Family of boy who was electrocuted by power line settles suit for $4M
Photo by Manprit Kalsi
The family of a 13-year-old boy who was electrocuted after a metal pole that he was playing with touched a low-hanging power line has settled a lawsuit with the at-fault power company for $4 million, according to court documents.
Dunaway Law Firm is a personal injury law firm in Anderson, South Carolina.
The boy, Brayden Williford, was playing in a friend’s yard in Anderson County in October 2019 when they discovered metal poles behind a barn and began using them to mimic Olympic pole vaulters, according to a lawsuit filed in Anderson County Circuit Court. Williford’s pole came in contact with a live power line owned and maintained by Little River Electric Co-Op, which was hanging 13.9 feet off the ground.
Williford went into cardiac arrest, and despite efforts by EMS workers to revive him at the scene, was pronounced dead at a hospital an hour later.
The National Electric Safety Code requires that power lines hang no lower than 18.5 feet above the ground, according to the family’s complaint.
“This case was more about damages than it was about liability because it was crystal clear that the power line was hanging too low,” said Thomas “Field” Dunaway IV of Anderson, who represented the boy’s parents along with his father, Thomas Dunaway III, who recently passed away.
“Power companies have an obligation to reasonably inspect and repair their electrical lines in order to discover and remedy hazards and defects. Electricity is not only dangerous, even deadly, but it is invisible, noiseless, and odorless, rendering it impossible to detect the presence of the peril until the fatal work is done.”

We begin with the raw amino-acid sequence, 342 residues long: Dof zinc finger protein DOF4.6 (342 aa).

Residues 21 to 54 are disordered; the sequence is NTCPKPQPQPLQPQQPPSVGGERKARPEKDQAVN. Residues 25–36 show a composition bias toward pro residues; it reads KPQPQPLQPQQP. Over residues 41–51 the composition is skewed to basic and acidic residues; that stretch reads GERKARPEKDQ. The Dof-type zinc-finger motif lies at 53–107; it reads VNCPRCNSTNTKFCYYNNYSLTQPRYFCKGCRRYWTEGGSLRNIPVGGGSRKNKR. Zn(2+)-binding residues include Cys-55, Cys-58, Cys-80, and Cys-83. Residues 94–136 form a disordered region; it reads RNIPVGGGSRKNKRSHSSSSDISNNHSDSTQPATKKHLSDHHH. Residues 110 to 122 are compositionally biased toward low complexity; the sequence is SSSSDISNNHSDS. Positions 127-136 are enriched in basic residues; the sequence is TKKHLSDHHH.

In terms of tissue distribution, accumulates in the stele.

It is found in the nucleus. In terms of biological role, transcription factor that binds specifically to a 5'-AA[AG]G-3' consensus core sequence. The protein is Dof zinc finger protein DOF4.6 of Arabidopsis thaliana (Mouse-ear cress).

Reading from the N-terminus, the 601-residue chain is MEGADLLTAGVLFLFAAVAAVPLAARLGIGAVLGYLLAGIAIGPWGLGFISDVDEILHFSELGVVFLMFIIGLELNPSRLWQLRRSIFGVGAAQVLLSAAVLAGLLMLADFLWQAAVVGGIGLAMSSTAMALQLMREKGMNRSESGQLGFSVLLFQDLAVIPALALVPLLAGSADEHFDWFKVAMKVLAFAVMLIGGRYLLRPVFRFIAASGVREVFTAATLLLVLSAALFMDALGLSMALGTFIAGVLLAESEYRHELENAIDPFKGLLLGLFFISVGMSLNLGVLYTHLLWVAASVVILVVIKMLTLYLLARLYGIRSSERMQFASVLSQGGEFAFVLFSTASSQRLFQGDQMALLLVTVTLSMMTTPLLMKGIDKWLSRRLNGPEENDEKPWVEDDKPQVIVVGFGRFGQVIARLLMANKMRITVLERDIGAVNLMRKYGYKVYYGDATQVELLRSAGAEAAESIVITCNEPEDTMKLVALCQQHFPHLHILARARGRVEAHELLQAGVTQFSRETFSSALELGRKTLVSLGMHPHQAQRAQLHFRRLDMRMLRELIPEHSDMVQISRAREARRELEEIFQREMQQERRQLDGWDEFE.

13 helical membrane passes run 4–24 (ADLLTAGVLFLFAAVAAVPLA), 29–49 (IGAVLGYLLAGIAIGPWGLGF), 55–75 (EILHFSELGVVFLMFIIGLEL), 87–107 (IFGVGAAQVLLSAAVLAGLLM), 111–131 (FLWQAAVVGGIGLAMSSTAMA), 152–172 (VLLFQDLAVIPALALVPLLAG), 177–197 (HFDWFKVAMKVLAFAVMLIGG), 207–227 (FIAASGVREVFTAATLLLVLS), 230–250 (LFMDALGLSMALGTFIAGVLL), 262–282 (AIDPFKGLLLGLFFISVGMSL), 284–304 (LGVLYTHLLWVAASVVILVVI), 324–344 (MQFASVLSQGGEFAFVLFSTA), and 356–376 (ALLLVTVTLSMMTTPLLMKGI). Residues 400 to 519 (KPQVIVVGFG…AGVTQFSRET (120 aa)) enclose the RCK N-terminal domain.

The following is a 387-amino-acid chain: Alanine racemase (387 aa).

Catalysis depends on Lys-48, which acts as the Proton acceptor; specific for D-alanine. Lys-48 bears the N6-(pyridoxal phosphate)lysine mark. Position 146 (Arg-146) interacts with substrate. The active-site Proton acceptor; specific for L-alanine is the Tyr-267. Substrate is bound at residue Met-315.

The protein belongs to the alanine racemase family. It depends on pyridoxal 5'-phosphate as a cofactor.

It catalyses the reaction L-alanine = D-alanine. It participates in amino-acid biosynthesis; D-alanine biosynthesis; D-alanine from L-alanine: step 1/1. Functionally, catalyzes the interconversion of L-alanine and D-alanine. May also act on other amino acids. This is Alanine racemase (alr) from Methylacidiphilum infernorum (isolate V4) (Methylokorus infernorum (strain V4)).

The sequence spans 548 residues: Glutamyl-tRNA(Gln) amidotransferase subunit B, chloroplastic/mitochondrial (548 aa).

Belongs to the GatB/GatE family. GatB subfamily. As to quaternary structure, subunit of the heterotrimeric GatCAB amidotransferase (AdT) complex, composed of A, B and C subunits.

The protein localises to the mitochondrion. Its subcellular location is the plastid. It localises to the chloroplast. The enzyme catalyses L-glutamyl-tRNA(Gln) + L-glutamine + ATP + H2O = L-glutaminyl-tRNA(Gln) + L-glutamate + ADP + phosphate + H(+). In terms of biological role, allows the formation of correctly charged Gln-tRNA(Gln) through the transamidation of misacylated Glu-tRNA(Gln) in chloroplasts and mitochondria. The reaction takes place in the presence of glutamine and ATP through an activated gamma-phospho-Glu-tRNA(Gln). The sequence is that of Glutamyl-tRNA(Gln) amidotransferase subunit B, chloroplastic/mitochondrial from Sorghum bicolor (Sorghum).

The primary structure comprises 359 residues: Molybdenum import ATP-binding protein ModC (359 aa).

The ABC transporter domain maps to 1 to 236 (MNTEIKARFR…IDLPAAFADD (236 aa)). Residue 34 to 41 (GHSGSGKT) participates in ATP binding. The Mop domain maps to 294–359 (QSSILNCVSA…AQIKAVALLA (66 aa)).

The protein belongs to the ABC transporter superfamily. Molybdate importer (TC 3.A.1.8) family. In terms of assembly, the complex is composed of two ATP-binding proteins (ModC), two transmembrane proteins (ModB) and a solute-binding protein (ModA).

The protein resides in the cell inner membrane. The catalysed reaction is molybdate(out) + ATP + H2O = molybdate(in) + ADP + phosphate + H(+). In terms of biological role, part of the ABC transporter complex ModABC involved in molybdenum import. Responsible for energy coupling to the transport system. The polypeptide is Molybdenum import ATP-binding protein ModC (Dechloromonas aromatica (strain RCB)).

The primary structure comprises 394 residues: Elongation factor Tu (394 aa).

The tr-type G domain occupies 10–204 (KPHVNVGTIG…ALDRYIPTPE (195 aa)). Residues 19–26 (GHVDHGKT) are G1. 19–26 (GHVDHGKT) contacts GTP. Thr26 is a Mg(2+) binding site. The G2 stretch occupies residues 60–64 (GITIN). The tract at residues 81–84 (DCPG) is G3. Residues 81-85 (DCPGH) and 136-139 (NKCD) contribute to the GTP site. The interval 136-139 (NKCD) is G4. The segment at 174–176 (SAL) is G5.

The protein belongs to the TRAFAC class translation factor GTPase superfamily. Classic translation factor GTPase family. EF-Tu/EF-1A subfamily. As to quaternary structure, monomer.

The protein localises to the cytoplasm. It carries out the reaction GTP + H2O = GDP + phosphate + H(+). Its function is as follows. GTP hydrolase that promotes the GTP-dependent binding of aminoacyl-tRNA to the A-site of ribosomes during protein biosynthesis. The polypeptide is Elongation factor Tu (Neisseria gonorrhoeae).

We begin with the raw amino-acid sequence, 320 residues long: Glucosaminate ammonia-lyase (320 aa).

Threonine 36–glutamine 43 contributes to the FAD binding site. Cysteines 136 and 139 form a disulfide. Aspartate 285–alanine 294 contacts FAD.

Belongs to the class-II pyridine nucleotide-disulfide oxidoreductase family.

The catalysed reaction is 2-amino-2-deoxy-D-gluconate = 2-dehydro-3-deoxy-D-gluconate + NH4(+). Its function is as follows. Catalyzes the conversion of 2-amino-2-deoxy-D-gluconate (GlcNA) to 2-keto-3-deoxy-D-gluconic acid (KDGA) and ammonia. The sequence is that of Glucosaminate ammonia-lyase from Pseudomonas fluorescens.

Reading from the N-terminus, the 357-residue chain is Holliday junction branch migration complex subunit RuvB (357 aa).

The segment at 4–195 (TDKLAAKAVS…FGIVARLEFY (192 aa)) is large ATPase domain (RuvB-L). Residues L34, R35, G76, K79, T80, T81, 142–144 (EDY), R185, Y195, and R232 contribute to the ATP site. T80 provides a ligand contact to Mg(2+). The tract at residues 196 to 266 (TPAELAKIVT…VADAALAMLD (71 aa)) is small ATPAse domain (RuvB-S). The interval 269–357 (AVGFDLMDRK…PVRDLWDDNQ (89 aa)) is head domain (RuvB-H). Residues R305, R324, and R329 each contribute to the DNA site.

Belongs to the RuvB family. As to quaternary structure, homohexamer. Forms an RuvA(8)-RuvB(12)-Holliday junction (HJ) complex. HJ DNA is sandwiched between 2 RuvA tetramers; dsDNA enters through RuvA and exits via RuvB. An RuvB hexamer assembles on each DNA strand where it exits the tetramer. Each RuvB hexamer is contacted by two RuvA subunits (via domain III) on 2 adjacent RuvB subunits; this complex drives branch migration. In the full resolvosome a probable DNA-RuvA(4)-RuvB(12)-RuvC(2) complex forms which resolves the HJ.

Dunaway said that if the cooperative had had an adequate line inspection program in place, it would have easily noticed the defect. He said that as result of the lawsuit, the co-op overhauled their line inspection program.
“This case is another painful reminder about the dangers of electricity and the heightened duty of care that attaches to companies who are in business of supplying such a commodity,” Dunaway said. “Although no amount of money can ever replace a human being, especially an innocent child, the family did not want to further litigate this case and have to endure the painful memories of what happened to Brayden.”
Brad Waring of Butler Snow in Charleston, who represented the co-op, said that the lines were too low because at some point, something had struck the power line’s guy wire, a tensioned cable which adds stability to poles, making the lines sag.
“It was a horrible, tragic accident,” Waring said. “We are glad to bring it to a conclusion, and the family can move on.”
Tom Wills of Wills, Massalone and Allen in Charleston mediated the settlement, which was agreed to on July 24.
Follow Bill Cresenzo on Twitter @becresenzonsclw
SETTLEMENT REPORT – WRONGFUL DEATH
Amount: $4 million
Injuries alleged: Death by electrocution
Name of Case: Williford v. Little River Electric Co-Op
Court: Anderson County Circuit Court
Case number: 2020-CP-04-01219
Mediator: Tom Wills of Wills, Massalone and Allen in Charleston
Date of settlement: July 24
Most helpful experts: Edward Brill of Ft. Lauderdale, Florida (electrical engineering)
Attorney for plaintiff: Thomas “Field” Dunaway IV and Tom Dunaway III of Anderson
Attorney for defendant: Brad Warring of Butler Snow in Charleston
Article written by:
Dunaway Law Firm
514 S McDuffie St
Anderson, SC 29624